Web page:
After we climbed out of the machine down onto the sandy soil, Professor pulled out a little device from his pocket and pressed a button. Suddenly our contraption vanished from view.
“My heavens! Where did it go?” I asked.
“Fear not, my Prince. I have activated its invisibility mode, so that it cannot be stolen while we are gone. Now, follow me.”
Allesprachen led me down into a wooded valley. In the distance I could see a plain white building, surrounded by large green tents. As we neared I spotted people wearing orange robes, walking slowly through the woods, one after the other, in complete silence. Soon we arrived at the central building. The door was open, so we went right inside. At the end of a long, dimly-lit hallway a middle-aged man was seated on an elevated platform, cross-legged, eyes closed.
I felt hesitant, unsure of the proper etiquette and somewhat overwhelmed by the wealth of new experiences. Still, my determination to find happiness spurred me on. I spoke:
“Oh most exalted master. We come from lands far away to learn the secret of true happiness. Please take pity on us, and instruct us in your ways.”
The man did not open his eyes. I wondered if he was asleep, he remained so motionless. But after a few moments he gave an almost imperceptible nod from his head.
All at once, people sprang up from all sides. They led us away to another chamber, stripped away our clothes, gave us our robes, and then shaved our heads and our beards. An elderly lady brought us to a balcony overlooking the valley below. She pointed to two pillows, side by side on the floor.
“Sit here,” she said. “Clear your mind completely. Any time you have a thought, hold your breath until you feel lightheaded. Do this until your mind resembles a pool of water on a windless day.”
Without a word, we obeyed, sitting on those cushions far into the night. I felt dizzy and lightheaded, partly from holding my breath, and partly from the lack of sleep and food.
Sometime around midnight, one of the nuns came to take us to our tent, where we were each given a cot to sleep on. The next day we were awoken before dawn, led to the same cushions, and left there until lunch. This was the only meal of the day, and it consisted of a bowl of boiled beans and a glass of water. We were instructed to eat in silence. Afterwards, we went back to the cushions; and just like the first night, we stayed there until about midnight. This routine was repeated for about eight weeks altogether, during which time we said not a word.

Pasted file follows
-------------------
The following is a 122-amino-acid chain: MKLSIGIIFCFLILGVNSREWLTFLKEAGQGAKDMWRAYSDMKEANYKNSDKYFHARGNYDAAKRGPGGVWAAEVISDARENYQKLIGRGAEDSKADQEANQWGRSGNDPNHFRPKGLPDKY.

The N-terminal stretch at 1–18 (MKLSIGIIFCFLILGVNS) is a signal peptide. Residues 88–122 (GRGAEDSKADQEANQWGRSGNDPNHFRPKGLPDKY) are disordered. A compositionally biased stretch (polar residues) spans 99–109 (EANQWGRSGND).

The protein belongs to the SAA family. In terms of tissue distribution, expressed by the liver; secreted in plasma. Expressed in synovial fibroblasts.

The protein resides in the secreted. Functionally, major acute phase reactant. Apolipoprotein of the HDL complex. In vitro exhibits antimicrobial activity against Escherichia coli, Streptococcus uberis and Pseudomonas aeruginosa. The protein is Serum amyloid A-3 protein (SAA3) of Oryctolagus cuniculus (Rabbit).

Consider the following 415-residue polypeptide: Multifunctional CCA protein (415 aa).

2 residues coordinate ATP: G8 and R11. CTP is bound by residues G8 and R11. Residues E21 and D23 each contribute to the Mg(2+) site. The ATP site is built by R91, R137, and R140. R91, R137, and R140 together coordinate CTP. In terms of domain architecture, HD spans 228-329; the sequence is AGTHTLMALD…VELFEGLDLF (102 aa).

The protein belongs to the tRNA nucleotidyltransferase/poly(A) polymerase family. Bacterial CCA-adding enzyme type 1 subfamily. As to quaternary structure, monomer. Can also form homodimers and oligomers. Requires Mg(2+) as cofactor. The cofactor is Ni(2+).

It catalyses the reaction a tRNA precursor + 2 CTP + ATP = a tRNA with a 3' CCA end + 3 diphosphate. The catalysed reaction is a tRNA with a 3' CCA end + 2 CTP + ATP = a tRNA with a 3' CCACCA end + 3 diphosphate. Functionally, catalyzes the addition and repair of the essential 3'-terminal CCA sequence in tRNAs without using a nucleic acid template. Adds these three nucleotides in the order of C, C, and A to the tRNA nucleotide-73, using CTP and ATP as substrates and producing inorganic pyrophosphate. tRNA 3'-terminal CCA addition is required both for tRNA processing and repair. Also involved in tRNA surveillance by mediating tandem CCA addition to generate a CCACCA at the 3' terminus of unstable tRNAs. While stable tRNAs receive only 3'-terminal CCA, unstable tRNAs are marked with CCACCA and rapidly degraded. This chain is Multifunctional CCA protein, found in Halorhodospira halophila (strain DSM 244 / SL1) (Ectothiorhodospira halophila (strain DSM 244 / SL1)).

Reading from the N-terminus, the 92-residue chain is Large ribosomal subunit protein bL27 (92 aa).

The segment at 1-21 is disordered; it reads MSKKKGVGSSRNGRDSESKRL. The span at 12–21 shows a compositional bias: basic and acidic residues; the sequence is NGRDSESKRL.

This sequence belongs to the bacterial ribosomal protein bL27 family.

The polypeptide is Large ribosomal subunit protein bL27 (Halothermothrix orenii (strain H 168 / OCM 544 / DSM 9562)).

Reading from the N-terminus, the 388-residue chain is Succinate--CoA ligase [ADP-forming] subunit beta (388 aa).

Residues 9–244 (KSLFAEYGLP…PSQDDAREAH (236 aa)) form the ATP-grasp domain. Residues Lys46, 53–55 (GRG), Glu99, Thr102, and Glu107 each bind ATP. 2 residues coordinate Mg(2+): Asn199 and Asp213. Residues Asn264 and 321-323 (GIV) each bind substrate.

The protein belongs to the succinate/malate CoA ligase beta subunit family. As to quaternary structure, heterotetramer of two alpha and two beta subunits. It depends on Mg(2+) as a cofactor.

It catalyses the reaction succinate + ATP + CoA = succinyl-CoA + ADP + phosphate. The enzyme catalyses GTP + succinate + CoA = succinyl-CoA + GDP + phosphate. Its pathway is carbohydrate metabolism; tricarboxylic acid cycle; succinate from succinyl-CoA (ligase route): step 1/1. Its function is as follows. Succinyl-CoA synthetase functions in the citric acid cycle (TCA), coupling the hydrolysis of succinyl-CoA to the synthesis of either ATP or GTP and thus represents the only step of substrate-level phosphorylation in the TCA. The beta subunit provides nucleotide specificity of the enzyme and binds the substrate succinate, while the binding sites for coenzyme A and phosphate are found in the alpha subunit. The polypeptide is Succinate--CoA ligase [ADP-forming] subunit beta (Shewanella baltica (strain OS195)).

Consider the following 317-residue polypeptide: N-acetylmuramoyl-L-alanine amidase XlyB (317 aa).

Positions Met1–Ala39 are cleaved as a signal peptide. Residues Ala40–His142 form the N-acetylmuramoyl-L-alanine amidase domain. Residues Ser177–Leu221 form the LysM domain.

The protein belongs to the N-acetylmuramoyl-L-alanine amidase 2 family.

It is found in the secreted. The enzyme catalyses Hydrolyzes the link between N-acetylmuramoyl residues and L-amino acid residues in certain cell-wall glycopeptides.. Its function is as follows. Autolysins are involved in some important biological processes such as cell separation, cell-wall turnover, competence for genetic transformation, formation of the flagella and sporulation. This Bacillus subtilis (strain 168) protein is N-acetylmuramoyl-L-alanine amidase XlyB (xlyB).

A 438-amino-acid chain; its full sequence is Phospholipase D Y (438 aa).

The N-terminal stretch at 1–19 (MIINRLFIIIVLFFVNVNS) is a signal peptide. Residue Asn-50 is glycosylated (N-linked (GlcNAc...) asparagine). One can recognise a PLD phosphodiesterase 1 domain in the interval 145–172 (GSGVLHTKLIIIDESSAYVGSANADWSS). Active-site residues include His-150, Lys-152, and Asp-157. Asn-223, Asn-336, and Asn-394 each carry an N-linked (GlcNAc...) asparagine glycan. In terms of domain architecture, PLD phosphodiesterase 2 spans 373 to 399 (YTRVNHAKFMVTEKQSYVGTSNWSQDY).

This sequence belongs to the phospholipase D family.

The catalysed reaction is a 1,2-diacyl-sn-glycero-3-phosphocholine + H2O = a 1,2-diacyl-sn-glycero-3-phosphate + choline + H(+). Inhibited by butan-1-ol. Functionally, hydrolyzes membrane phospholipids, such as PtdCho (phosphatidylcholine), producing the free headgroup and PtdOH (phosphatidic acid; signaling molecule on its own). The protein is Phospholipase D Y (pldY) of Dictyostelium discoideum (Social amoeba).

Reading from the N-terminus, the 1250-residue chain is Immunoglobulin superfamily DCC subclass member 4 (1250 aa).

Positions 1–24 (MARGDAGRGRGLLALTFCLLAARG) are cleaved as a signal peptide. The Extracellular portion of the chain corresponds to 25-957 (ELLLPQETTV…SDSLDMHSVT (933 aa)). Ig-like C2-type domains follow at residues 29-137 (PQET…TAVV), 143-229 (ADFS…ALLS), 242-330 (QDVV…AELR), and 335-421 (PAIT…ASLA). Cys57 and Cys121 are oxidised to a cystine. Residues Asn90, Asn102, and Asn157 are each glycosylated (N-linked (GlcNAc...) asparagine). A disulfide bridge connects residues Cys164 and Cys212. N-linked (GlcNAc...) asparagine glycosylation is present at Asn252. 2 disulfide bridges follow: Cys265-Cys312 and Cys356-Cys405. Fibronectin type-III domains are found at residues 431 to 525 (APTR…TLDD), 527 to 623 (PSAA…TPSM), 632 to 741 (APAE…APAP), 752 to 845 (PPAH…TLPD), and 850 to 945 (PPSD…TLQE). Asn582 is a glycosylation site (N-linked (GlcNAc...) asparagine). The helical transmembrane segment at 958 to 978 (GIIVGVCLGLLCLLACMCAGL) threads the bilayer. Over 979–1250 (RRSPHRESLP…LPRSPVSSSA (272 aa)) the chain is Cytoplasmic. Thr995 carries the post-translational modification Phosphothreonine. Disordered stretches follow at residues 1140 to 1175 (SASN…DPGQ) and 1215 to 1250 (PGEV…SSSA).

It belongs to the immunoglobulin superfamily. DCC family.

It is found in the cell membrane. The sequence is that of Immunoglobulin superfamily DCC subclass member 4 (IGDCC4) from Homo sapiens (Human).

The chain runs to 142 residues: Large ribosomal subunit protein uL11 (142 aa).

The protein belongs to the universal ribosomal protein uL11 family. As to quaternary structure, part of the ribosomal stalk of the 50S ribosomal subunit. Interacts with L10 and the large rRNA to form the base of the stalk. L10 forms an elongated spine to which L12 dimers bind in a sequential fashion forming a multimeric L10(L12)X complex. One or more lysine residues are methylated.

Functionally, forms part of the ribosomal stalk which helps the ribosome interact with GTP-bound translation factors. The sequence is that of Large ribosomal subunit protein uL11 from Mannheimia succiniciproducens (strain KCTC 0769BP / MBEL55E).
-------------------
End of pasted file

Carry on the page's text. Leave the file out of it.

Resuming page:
At first I had so many thoughts that I nearly suffocated myself trying to clear them away. But eventually my mind became ever-more placid, until I hardly remembered my own name. Our bodies wasted away from lack of food and sleep; but our minds became immune to all sensations, positive or negative, until we could hardly be said to be people at all.
When eight weeks passed, the same elderly lady led us back to the master. He was in the same exact position as before, as if he had been there the whole time. We knelt in front of him, bowing our heads. Then I heard a voice, :
“You have done well,” he said. “Now you are ready for the next phase of enlightenment. Return to your mats, and ponder this ancient saying: ‘The only place is no place. The only form is emptiness. The only answer is silence. The only happiness is nothingness.’ When you have discovered the meaning of these words, return to me.”
Without a word, we arose, and were led away from his holy presence. As soon as I was once again seated on my mat, I began to turn over the saying. Three weeks went by without any progress. The words seemed like nonsense to me. I reproached myself for my inability to penetrate the secret. I felt shame for my creeping doubts that, after all, the words had no meaning at all. I despaired of ever attaining happiness. Oh, the nights of mental agony! Oh, the days of torture!
Finally, on the first day of the fourth week, while I was feeling particularly low and helpless, a noticed a little worm squirming on the ground in front of me. I felt a strange sympathy for the creature, thrashing about blindly on the rocks. Was I so different? Just then, a red-breasted robin swooped down and snatched up the poor creature. A moment of despair struck me. Is the world so cruel and pitiless? Is life to empty of meaning? But then it dawned on me. An insight. A revelation. Yes! I had the answer! I had finally understood the meaning of the master’s words.
I got up from my pillow and rushed to the master, excited to tell him the news. But he was not in his usual spot in the temple
“Master? Master? I have it! I have the answer!”
No one replied. But then I heard a muffled voice on the other side of a wall. I got closer, and found a small doorway in the corner of the temple. I listened: there were voices on the other side, several of them. One of them I recognized as the master’s. I considered going away and returning at another time. But then I wondered: was this a test? Perhaps it was time for me to enter the inner sanctum? So, resolving myself, I pushed open the door.
What I saw shocked me to the core.
The master was sprawled on the floor, naked, surrounded by dozens of empty bottles of liquor. He was flanked by five or six young women, equally nude, who were caressing the most holy of holy monks.